Adam Vinateri consistently establishes himself onto the platform as the NFL’s greatest kicker of all time. With a massive chip on his shoulder, he beat almost every record possible. He is impressive for scoring the most points in history. That means of all the records, Vinateri is statistically, the greatest of all time.

Adam vinateri, an undrafted kicker

Undrafted Kickers – Josh Lambo

Josh Lambo has a pretty interesting story. After playing most of his childhood as a soccer goalkeeper, Lambo had his sights set on a full career in soccer. Throughout his life until being 18, Lambo was on track to being a Professional goalie until retirement. Injuries and substitutes held him back from that goal. In 2012, Lambo gave football a try and came to the conclusion that he is pretty good at it. After kicking a 33-yard field goal against Ole Miss, Lambo found his new path.

After playing in the 2013, and 2014 seasons, the Los Angeles Chargers signed him as an undrafted free agent. Josh played for 2 seasons with the Chargers and got beat out, and then signed to the Jacksonville Jaguars in 2017. Lambo has developed the ability to move on quickly from prior moments. Since playing in the professional soccer scene, Josh knows how to handle emotional news.

Undrafted Kickers – Justin Tucker

Justin Tucker, a 29-year-old, is statistically, the most accurate kicker to ever play in the NFL. Throughout college, Tucker put up incredible numbers to qualify him as an elite level player from a young age. While Tucker’s main strength was Field Goals and kickoffs, UT’s coach, Mack Brown, put him in as a punter as well. Averaging 40.5 yards per punt over 4 years is not bad. While as impressive as it is, Justin still did not get drafted in the NFL, he went as a free agent and was then picked up by the ravens. Tucker beat out Billy Cundiff, and the rest is history.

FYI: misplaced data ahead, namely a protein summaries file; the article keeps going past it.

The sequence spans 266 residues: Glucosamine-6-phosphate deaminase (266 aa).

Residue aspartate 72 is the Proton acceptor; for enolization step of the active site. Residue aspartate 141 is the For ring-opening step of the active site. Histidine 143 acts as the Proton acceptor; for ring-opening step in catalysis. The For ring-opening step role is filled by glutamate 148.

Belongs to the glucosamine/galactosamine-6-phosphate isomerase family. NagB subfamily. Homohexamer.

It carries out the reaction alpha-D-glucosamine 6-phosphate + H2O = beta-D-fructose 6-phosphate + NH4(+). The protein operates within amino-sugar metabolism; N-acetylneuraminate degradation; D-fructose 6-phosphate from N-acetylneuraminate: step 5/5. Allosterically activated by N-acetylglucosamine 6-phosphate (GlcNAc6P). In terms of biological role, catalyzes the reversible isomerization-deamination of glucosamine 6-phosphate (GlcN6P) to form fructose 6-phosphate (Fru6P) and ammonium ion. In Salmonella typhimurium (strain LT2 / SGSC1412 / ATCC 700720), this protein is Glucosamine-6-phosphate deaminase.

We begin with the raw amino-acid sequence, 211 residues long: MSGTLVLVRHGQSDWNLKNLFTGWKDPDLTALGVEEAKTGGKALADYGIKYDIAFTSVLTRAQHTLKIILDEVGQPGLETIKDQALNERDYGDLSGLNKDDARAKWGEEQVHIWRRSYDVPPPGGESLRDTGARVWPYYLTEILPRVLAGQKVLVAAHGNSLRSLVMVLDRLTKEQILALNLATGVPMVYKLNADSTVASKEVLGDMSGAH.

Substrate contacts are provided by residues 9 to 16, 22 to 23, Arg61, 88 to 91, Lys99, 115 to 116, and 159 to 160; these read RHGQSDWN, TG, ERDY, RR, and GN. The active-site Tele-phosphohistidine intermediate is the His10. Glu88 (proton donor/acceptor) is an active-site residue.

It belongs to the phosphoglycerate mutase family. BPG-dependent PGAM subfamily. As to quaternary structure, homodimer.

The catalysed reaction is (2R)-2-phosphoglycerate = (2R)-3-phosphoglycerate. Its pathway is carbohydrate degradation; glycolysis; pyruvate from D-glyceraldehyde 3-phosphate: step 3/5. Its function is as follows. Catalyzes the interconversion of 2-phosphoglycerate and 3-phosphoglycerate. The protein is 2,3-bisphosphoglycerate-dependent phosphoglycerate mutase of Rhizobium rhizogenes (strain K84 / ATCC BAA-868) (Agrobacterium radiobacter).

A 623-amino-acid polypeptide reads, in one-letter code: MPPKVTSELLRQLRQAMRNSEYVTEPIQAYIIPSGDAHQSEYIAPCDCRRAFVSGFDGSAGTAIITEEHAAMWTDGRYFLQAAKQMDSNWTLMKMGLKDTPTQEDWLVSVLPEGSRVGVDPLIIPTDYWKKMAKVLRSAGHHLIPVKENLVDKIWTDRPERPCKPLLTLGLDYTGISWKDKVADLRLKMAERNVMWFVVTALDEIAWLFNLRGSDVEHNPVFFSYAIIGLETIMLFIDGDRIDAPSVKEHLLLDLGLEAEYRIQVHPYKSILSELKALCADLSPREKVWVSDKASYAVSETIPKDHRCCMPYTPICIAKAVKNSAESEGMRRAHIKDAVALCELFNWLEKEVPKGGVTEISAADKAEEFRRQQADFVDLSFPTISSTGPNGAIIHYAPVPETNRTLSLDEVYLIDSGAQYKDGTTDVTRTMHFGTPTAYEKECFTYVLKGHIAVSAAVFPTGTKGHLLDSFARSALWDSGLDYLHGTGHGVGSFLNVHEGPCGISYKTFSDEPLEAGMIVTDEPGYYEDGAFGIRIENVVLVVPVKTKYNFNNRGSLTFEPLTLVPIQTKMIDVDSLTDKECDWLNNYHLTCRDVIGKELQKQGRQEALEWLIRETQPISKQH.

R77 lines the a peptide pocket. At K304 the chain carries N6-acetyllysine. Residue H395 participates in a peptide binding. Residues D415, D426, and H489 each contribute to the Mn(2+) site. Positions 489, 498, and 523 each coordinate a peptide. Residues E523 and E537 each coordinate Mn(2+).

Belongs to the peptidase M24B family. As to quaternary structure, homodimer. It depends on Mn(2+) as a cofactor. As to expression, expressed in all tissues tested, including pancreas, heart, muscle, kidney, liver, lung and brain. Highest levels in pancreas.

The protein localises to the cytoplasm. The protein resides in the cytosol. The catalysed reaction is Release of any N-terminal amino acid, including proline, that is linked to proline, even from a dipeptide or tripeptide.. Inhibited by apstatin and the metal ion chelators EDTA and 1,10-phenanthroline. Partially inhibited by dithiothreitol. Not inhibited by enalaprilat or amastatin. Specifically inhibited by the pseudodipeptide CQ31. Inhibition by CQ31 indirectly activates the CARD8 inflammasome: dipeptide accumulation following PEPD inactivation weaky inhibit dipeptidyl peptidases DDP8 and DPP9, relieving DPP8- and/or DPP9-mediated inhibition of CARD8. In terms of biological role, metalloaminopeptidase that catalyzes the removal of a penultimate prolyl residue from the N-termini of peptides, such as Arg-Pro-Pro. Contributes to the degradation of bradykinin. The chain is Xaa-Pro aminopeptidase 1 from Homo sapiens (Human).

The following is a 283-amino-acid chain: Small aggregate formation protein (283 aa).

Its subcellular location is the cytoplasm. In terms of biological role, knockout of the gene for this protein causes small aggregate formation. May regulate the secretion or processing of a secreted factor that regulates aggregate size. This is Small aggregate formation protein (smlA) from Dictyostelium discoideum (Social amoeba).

Justin tucker, an undrafted kicker

Undrafted Punters – Jamie Gillan

This punter has made quite the headline in recent weeks. Jamie Gillan Aka “The Scottish Hammer” Is impressive this far into the preseason. His power is fun to watch as he consistently hits 50+ yard punts. Graduating from Arkansas Pine Bluff, Gillan, became a favorite among the team as he “hammered” the ball.

His film is really impressive. 80-yard punts, incredible hits on opposing players, he has it all. What is more impressive, he accepted a scholarship offer from pine bluff after a 10-minute conversation with the coach on the phone. Most players decide for months where to go to school, he found his home in 10 minutes. The best part is, he did not even know where Arkansas was. And on his preparation for the NFL, he popped 3 out of 4 footballs he bought for practice.

While leg strength is a key component in punters skills, it must match Consistency. Jamie has proven that he has the consistency as he beat out Britton Colquitt for the starting job. While tenure is great in the NFL, most teams value the business, and long term status. Gillan can definitely provide that sort of long term play as long as he remains humble, keeps working hard, and does not back down.

Undrafted Punters – Marquette King

Marquette King is known for his booming punts, flashy dances, and the personality the world deserves. He consistently puts up 5.0 second hang times with over 50 yards per punt. The rule of thumb is to match hang time with distance. Ex: 4.5 seconds of hang time with a 45-yard punt, 55-yard punt with 5.5 seconds of hang time, etc. Since Marquette has incredible leg strength, one would think he came from a great school with a great history of success.

King came from Fort Valley State University. During his time there, he played wide receiver and some punting responsibilities. Eventually, his coach said that he either has to go punting full time or lose his scholarship altogether. So, King decided to do king things and punt full time. As time went on Marquette wanted to compete with himself and see how far he could punt the ball each time. Eventually, this made Marquette into a machine as he won MVP of his team, won first-team all-conference, punted a ball over 80 yards, and averaged 43 yards a punt in his senior season.